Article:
One of the most important things you can do for yourself -- and your future -- is to set aside money for saving. Opening a savings account is a good way to start. A habit of saving can help you achieve financial freedom, since you will be prepared for emergencies, as well as prepare for the future that you want. In order to help you better understand the process, here are 10 things you should know about saving your money:
[In Pictures: 8 Painless Ways to Save Money.]
1. Compound Interest Really is Magic
You should realize that compound interest really can help you build your savings faster. This means that the earlier you start, the more your savings will grow. Additionally, realize that the best yield matters, so you should look for high yield money market account or savings.
2. It's OK to Start Small
Many people think they need to start with $1,000 for an emergency fund, or make a big contribution to a retirement account. This is not true. It is OK to start small. Figure out what you can afford now, and get in the habit of saving. Just make sure to increase the amount you save as your income increases, and/or as you pay down debt.
3. You Need Savings Goals
Carefully think about what you want your savings accounts to accomplish, and set goals. Having goals for your money will help you better prepare, and it gives you something to work for. Then you need to create a plan to help you reach those goals.
4. Different Accounts Accomplish Various Purposes
There is more than one kind of savings account. You should have different accounts for different goals. Your emergency fund should be distinct from your retirement account, and savings for short term goals should separate from both of those. Consider the type of account you need for each of your savings goals.
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5. Savings Should Be Part of Your Budget
You will be better off if you make your savings part of your budget. Think of your savings contributions as an "expense" -- and an important one at that. Put "paying yourself" at the top of your financial priorities list.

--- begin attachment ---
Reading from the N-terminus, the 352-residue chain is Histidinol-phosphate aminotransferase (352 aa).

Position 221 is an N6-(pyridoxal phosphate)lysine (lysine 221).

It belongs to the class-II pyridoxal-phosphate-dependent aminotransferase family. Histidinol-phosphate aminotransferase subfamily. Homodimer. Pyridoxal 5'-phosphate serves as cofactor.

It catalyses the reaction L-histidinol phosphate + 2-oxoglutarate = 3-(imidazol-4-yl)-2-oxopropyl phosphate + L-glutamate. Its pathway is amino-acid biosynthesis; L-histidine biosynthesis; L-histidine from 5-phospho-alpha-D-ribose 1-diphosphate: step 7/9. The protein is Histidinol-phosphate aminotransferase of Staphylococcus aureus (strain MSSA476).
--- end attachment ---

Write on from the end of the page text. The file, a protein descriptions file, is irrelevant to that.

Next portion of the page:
6. Cash is Not Always King
When it comes to saving, cash is not always king. While you want your emergency fund and short term savings goals to benefit from the liquidity of cash, more long term savings endeavors need something with a higher yield. Long term, you need to beat inflation, so that your buying power isn't eroded during retirement. Consider investments like stocks and bonds for long term savings goals, like retirement.
7. For Retirement, Max Out Tax-Advantaged Accounts First
One of the ways to get ahead with your retirement savings is to invest. Before you start using a regular investment account, though, make sure you have maxed out your tax-advantage first. Putting money into a 401k and an IRA (including Roth options) before you move to other types of investment accounts is a good idea, since you will see tax advantages.
8. Sometimes You Can Save for Others
If you want to help others, you can do so by saving for others' futures. College savings accounts, trust funds and accounts for charitable organizations can help you leave a legacy, and feel good about what you do with your money. And in some cases, you end up with a tax break.
9. Spending is Never Saving
Many people talk of "saving" when they get a "good deal." However, you really are not saving in such cases; you are spending money. If you do not need the item, or do not even really want it that much, then the spending aspect is even more pronounced. Do not confuse getting a good bargain with actually saving money.
10. It is Possible to get Too Carried Away
While you want to save for the future, it is possible to get too carried away with saving money. Remember that life is for living as well. Strike a balance so that you are saving enough to protect you during an emergency, and to help you toward a fulfilling retirement, but do not lose sight of today.
Pinyo is the owner of Moolanomy Personal Finance Blog, which covers a wide range of personal finance and investing topics, with features that include reviews, comparison guides, and Q&A sections.